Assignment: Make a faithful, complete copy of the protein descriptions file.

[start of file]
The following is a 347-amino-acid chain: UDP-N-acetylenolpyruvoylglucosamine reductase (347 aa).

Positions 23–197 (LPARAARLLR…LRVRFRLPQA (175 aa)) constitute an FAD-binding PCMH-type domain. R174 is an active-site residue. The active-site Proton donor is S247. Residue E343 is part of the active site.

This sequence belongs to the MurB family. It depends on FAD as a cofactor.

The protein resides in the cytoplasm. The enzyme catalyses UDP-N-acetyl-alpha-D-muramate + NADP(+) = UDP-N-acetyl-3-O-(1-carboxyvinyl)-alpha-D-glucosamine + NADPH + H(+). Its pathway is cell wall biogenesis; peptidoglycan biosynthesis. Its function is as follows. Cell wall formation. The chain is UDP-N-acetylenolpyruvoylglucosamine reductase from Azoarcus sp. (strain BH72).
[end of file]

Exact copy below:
The following is a 347-amino-acid chain: UDP-N-acetylenolpyruvoylglucosamine reductase (347 aa).

Positions 23–197 (LPARAARLLR…LRVRFRLPQA (175 aa)) constitute an FAD-binding PCMH-type domain. R174 is an active-site residue. The active-site Proton donor is S247. Residue E343 is part of the active site.

This sequence belongs to the MurB family. It depends on FAD as a cofactor.

The protein resides in the cytoplasm. The enzyme catalyses UDP-N-acetyl-alpha-D-muramate + NADP(+) = UDP-N-acetyl-3-O-(1-carboxyvinyl)-alpha-D-glucosamine + NADPH + H(+). Its pathway is cell wall biogenesis; peptidoglycan biosynthesis. Its function is as follows. Cell wall formation. The chain is UDP-N-acetylenolpyruvoylglucosamine reductase from Azoarcus sp. (strain BH72).